Don Quixote, a 17th century action/comedy story by Miguel Cervantes was the focus of a great deal of our studies before the trip, and we finally made it to his home, La Mancha.  Walking in his fictional footsteps was an unbelievable experience.  I knew the kids “got” the story when all eighteen of them started to get excited when we first saw the windmills up on the hillside in the distance.  By the time we parked the bus, they’d all made their plans and dashed up the hill to attack the evil giants.  We hiked around and even got to go inside one of the windmills to see how it really worked.  Then it was down to the town below, where we made a stop at the very inn Don Quixote stopped in at the beginning of his story.  No, the story wasn’t real, but Cervantes based his settings on real places.  A few of the boys acted out the inn scene right there in the courtyard while the rest of us shopped for Quixote souvenirs.

Minooka kids enjoyed a View of Toledo.

Minooka kids enjoyed a View of Toledo.

Art was the focus when we stopped in Toledo.  The famous painter, El Greco, lived in town, and many of his most famous works were landscape paintings from around town.  We were lucky enough to get a private tour of a small art gallery where the guide spent a great deal of time explaining one of El Greco’s paintings to us.  We also got to spend time in a sword shop, where the owner showed us how his family had been making swords and other weapons in that same location since medieval times.  Since very few people need a sword for war nowadays, they now make replica swords for movies like The Lord of the Rings and the Harry Potter films.   More on Toledo in this post.

Segovia is a beautiful little town in the mountains north of Madrid.  There’s a huge aqueduct that runs through the town, a gigantic reminder of the Roman Empire’s far reach.  The best part of Segovia, though, is the castle – it’s a picture perfect castle that legend says Walt Disney was inspired by to create Sleeping Beauty’s castle in Disneyland (we also saw the castle that inspired Cinderella’s pad at DisneyWorld while we were in Germany in 2007).  The castle was incredible, but it was the views that took our breath away.  Those of us that read For Whom the Bell Tolls had a little bonus excitement, knowing that the guerrilla fighters in the novel were hiding in the mountains we were looking out at from the castle tower.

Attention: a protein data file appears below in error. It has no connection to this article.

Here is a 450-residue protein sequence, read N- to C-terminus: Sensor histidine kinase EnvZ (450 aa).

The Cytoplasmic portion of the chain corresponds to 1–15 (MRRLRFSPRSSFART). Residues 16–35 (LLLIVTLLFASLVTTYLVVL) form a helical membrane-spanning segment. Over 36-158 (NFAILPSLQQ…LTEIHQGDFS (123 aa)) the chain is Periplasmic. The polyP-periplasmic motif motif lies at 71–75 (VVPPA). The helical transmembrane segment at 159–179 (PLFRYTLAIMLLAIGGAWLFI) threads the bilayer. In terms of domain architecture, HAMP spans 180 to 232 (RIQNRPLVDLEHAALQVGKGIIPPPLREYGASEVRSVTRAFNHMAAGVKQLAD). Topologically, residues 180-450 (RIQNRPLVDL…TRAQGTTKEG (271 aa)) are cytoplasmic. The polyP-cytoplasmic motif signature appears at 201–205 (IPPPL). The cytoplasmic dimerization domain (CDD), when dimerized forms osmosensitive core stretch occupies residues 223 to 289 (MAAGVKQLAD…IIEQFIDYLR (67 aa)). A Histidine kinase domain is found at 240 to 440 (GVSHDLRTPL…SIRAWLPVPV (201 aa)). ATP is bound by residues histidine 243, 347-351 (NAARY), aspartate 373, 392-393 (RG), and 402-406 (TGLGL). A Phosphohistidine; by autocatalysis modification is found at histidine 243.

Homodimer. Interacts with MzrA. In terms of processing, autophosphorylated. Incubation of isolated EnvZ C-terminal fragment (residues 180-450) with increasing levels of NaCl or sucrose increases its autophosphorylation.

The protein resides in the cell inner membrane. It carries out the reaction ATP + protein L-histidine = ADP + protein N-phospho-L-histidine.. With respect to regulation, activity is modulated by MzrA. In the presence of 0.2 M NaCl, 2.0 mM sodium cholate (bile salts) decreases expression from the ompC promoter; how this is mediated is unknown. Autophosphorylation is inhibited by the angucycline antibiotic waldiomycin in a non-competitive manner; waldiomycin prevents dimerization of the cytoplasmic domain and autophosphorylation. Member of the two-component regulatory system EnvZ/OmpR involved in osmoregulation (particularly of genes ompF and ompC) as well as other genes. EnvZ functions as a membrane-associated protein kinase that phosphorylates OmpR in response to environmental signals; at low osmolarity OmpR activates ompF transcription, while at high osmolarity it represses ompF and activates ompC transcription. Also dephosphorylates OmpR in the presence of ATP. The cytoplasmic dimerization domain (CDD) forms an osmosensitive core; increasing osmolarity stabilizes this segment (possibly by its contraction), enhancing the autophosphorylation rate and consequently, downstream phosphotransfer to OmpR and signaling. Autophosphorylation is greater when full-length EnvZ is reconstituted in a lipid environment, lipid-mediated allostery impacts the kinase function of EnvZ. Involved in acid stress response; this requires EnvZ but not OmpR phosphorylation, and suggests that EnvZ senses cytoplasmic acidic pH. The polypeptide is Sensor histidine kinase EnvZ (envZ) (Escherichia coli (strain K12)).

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Segovia Castle was one of our favorite places in Spain.

Our final stop was Madrid.  The country’s capital has so much to offer.  Art museums, shopping districts, an Egyptian Temple, palaces, and countless experiences to savor made Madrid a perfect way to wrap up our Iberian adventure.  Our last night was spent walking through the squares in the middle of Madrid, watching the street performers, enjoying a tapas dinner and a performance by a group of Spanish troubadours, and best of all – a night watching Flamenco dancers and musicians perform.  Singing, dancing, and laughing – that’s what we’ll remember from Madrid.

Every year someone asks us what our favorite trip was, and every year it’s hard not to answer with the one we just took.  Each adventure is so unique and the people we share it with make it so special that each one really does top the last.   In 2011 we visited four different countries on two continents.  We rode camels, befriended apes, ate cactus, attacked windmills, climbed towers, sang and danced with performers from all walks of life, and made friends that we’ll have forever.   For sheer variety, it will be hard to top this one.  Spain, Portugal, Gibraltar, and Morocco are all amazing places that we’ll never forget.

Here’s a few more pictures from Spain, Portugal, Gibraltar, and Morocco.